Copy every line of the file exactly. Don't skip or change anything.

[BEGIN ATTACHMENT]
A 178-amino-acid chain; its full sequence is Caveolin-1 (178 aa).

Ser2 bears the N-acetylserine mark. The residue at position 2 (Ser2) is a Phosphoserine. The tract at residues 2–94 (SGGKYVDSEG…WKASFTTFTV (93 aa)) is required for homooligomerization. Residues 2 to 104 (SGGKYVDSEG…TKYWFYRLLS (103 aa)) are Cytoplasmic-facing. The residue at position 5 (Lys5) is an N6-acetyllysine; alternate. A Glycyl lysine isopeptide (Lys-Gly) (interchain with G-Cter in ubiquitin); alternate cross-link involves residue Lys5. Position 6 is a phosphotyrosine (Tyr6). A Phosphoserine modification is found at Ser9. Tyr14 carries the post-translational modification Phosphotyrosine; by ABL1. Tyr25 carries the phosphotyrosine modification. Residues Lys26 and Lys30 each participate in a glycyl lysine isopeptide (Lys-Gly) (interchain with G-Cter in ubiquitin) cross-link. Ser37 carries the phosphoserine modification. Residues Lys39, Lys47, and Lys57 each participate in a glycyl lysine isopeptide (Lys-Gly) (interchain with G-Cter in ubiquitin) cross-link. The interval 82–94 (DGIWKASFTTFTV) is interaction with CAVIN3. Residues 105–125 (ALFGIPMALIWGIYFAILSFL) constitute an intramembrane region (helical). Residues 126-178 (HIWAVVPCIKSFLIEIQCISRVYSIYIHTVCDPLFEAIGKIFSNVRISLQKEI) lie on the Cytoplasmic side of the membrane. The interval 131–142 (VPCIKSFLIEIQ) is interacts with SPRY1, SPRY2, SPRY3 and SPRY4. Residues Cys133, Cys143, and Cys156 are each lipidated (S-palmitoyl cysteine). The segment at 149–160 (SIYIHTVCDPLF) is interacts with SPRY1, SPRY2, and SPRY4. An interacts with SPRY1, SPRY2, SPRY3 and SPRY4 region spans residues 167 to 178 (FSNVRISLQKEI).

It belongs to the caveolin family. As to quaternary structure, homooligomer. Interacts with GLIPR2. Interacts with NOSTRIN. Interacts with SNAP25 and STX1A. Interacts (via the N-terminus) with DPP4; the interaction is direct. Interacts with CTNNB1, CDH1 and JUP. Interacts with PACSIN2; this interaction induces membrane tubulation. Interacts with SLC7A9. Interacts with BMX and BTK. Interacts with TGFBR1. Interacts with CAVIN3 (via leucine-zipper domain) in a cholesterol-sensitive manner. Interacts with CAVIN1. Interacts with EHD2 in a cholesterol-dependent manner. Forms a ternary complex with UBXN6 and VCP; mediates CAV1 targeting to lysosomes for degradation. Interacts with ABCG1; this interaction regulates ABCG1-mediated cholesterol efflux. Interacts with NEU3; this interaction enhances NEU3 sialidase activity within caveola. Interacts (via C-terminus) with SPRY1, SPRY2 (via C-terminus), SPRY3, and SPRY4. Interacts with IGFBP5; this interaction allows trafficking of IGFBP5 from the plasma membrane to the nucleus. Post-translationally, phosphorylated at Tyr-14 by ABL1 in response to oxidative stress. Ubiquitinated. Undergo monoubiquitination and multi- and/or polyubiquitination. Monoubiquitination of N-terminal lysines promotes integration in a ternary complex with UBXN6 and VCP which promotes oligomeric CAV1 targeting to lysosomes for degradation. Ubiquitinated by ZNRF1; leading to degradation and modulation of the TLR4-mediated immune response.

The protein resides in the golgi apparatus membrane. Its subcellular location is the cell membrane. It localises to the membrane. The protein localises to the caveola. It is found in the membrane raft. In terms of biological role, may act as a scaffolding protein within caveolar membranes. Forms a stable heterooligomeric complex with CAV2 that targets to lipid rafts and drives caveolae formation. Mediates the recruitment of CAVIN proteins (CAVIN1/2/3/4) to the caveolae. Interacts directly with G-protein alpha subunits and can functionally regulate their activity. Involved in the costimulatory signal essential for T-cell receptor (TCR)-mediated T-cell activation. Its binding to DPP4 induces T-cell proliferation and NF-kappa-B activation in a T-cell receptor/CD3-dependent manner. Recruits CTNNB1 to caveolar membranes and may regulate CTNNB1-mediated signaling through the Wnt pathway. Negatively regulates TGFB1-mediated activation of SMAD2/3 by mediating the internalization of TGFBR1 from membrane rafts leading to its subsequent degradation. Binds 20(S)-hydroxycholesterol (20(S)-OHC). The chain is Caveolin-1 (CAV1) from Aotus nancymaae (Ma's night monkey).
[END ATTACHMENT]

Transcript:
A 178-amino-acid chain; its full sequence is Caveolin-1 (178 aa).

Ser2 bears the N-acetylserine mark. The residue at position 2 (Ser2) is a Phosphoserine. The tract at residues 2–94 (SGGKYVDSEG…WKASFTTFTV (93 aa)) is required for homooligomerization. Residues 2 to 104 (SGGKYVDSEG…TKYWFYRLLS (103 aa)) are Cytoplasmic-facing. The residue at position 5 (Lys5) is an N6-acetyllysine; alternate. A Glycyl lysine isopeptide (Lys-Gly) (interchain with G-Cter in ubiquitin); alternate cross-link involves residue Lys5. Position 6 is a phosphotyrosine (Tyr6). A Phosphoserine modification is found at Ser9. Tyr14 carries the post-translational modification Phosphotyrosine; by ABL1. Tyr25 carries the phosphotyrosine modification. Residues Lys26 and Lys30 each participate in a glycyl lysine isopeptide (Lys-Gly) (interchain with G-Cter in ubiquitin) cross-link. Ser37 carries the phosphoserine modification. Residues Lys39, Lys47, and Lys57 each participate in a glycyl lysine isopeptide (Lys-Gly) (interchain with G-Cter in ubiquitin) cross-link. The interval 82–94 (DGIWKASFTTFTV) is interaction with CAVIN3. Residues 105–125 (ALFGIPMALIWGIYFAILSFL) constitute an intramembrane region (helical). Residues 126-178 (HIWAVVPCIKSFLIEIQCISRVYSIYIHTVCDPLFEAIGKIFSNVRISLQKEI) lie on the Cytoplasmic side of the membrane. The interval 131–142 (VPCIKSFLIEIQ) is interacts with SPRY1, SPRY2, SPRY3 and SPRY4. Residues Cys133, Cys143, and Cys156 are each lipidated (S-palmitoyl cysteine). The segment at 149–160 (SIYIHTVCDPLF) is interacts with SPRY1, SPRY2, and SPRY4. An interacts with SPRY1, SPRY2, SPRY3 and SPRY4 region spans residues 167 to 178 (FSNVRISLQKEI).

It belongs to the caveolin family. As to quaternary structure, homooligomer. Interacts with GLIPR2. Interacts with NOSTRIN. Interacts with SNAP25 and STX1A. Interacts (via the N-terminus) with DPP4; the interaction is direct. Interacts with CTNNB1, CDH1 and JUP. Interacts with PACSIN2; this interaction induces membrane tubulation. Interacts with SLC7A9. Interacts with BMX and BTK. Interacts with TGFBR1. Interacts with CAVIN3 (via leucine-zipper domain) in a cholesterol-sensitive manner. Interacts with CAVIN1. Interacts with EHD2 in a cholesterol-dependent manner. Forms a ternary complex with UBXN6 and VCP; mediates CAV1 targeting to lysosomes for degradation. Interacts with ABCG1; this interaction regulates ABCG1-mediated cholesterol efflux. Interacts with NEU3; this interaction enhances NEU3 sialidase activity within caveola. Interacts (via C-terminus) with SPRY1, SPRY2 (via C-terminus), SPRY3, and SPRY4. Interacts with IGFBP5; this interaction allows trafficking of IGFBP5 from the plasma membrane to the nucleus. Post-translationally, phosphorylated at Tyr-14 by ABL1 in response to oxidative stress. Ubiquitinated. Undergo monoubiquitination and multi- and/or polyubiquitination. Monoubiquitination of N-terminal lysines promotes integration in a ternary complex with UBXN6 and VCP which promotes oligomeric CAV1 targeting to lysosomes for degradation. Ubiquitinated by ZNRF1; leading to degradation and modulation of the TLR4-mediated immune response.

The protein resides in the golgi apparatus membrane. Its subcellular location is the cell membrane. It localises to the membrane. The protein localises to the caveola. It is found in the membrane raft. In terms of biological role, may act as a scaffolding protein within caveolar membranes. Forms a stable heterooligomeric complex with CAV2 that targets to lipid rafts and drives caveolae formation. Mediates the recruitment of CAVIN proteins (CAVIN1/2/3/4) to the caveolae. Interacts directly with G-protein alpha subunits and can functionally regulate their activity. Involved in the costimulatory signal essential for T-cell receptor (TCR)-mediated T-cell activation. Its binding to DPP4 induces T-cell proliferation and NF-kappa-B activation in a T-cell receptor/CD3-dependent manner. Recruits CTNNB1 to caveolar membranes and may regulate CTNNB1-mediated signaling through the Wnt pathway. Negatively regulates TGFB1-mediated activation of SMAD2/3 by mediating the internalization of TGFBR1 from membrane rafts leading to its subsequent degradation. Binds 20(S)-hydroxycholesterol (20(S)-OHC). The chain is Caveolin-1 (CAV1) from Aotus nancymaae (Ma's night monkey).